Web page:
Big Brother 24: Vindication

Mason Hoyt

Last year, the Cookout Alliance made history by ensuring a Black contestant would win Big Brother 23. This year, Taylor Hale rewrote history.

 

“Taylor Mackenzie Dickens Hale, you are a queen,” wrote Cookout member Hannah Chaddha on Twitter. “You represent the brightest light. You embody grace. You encapsulate resilience. You were able to finish what your sisters before you started. I am so proud of you my girl.”

 

At the beginning of Big Brother 24, Taylor was repeatedly slandered, ostracized, and bullied over fabricated accusations, particularly by houseguests Paloma Aguilar, Nicole Layog, and Daniel Durston. However, after the unexpected quit of Paloma, Taylor bounced back, becoming part of a dominant majority alliance called The Leftovers, which controlled the outcome of four straight evictions. Even after the dissolution of The Leftovers, she was able to use her impeccable social game to navigate the strong personalities in the house and slide under the radar. By the time she reached the finale, she had been nominated for eviction six times, only receiving a single eviction vote between all of them.

 

And on finale night, the jury crowned Hale the winner of Big Brother 24 in a blowout 8-1 vote over fellow finalist Monte Taylor, winning $750,000 as a result. She was also awarded the title of America’s Favorite Houseguest, earning an additional $50,000.

 

Taylor set multiple records with her historic win: she is the first Black woman to win a regular season of Big Brother, the second Black woman to reach the final 2, the first contestant to be nominated the first week and go one to win the season, the winner with the most nominations in a single season, the first winner to win with an 8-1 margin, the first person to win both the jury vote and America’s Favorite, and the contestant with the highest amount of money ever won.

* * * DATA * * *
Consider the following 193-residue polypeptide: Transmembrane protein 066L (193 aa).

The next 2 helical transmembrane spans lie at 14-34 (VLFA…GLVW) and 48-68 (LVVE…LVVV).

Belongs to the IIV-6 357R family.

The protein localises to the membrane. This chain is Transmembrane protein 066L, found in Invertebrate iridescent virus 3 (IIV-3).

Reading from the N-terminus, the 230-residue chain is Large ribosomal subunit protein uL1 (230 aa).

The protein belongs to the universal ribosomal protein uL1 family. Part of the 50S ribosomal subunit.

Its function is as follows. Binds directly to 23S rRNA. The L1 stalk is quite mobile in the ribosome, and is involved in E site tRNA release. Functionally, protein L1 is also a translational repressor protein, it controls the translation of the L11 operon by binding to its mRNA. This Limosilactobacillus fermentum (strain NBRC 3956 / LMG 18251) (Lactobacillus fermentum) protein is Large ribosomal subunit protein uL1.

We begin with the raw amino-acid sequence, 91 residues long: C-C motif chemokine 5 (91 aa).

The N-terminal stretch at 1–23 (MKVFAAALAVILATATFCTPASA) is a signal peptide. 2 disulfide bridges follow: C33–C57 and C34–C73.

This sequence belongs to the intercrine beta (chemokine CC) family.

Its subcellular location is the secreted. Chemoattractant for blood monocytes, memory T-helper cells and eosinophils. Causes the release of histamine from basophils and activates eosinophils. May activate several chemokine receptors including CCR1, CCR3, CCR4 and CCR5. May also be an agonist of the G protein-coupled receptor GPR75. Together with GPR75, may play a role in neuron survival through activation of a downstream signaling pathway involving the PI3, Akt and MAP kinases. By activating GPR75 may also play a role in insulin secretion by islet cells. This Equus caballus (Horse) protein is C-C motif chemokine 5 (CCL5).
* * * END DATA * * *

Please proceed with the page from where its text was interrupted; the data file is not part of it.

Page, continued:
But above all, she accomplished something many others have tried and failed to accomplish: she rewrote the narrative of COUNTLESS Big Brother seasons before, where a homogenous majority bands together to ostracize and exclude everyone else, allowing a physically dominant but socially inept man to cruise to the final 2 and win easily.

 

I’ve watched Big Brother live since 2010. I’ve grown accustomed, season after season, to watching the same story over and over, with houseguests of color being belittled and never getting a fair chance. Big Brother 23, and the Cookout, were a welcome change of pace, but that felt like an entirely different animal.

 

At the start of Big Brother 24, everything seemed to be going back to the status quo: the house had named Taylor their pariah, despite nothing on her part to encourage this, and her eviction in the first week seemed imminent.

 

So when The Leftovers came together not only out of strategic benefit, but because they were all united by their disgust with the treatment of Taylor, it signaled, loud and clear, that this cast was saying, “Not again.” They refused to allow this season to follow the path of so many before it.

 

Despite all of this, though, I still believed the possibility of Taylor winning to be a pipe dream. After all, the last three years have been entirely dominated by physically capable men, all of whom have won handily over the rest.

 

But Taylor was different. Taylor took all of the pain, all of the hurt that she had accumulated over the first few weeks, and she refused to allow herself to feel that way again. In the face of impossible odds, she showed a resilience that was absolutely inspirational. And in the end, it worked: the jury rewarded her for her ability to adapt, and for her strength despite everything that had been thrown her way.

 

I’ve watched Big Brother long enough to know that this good feeling won’t last forever. There are going to be bad, possibly terrible, seasons in the future, and they will make me question why I enjoy this show. But for a brief moment, I remembered why. This season reminded me why I watch this show, and Taylor’s win proved that it really is possible for ANYBODY to win. Bad seasons may come and go, but the victory of Taylor Hale will never be diminished.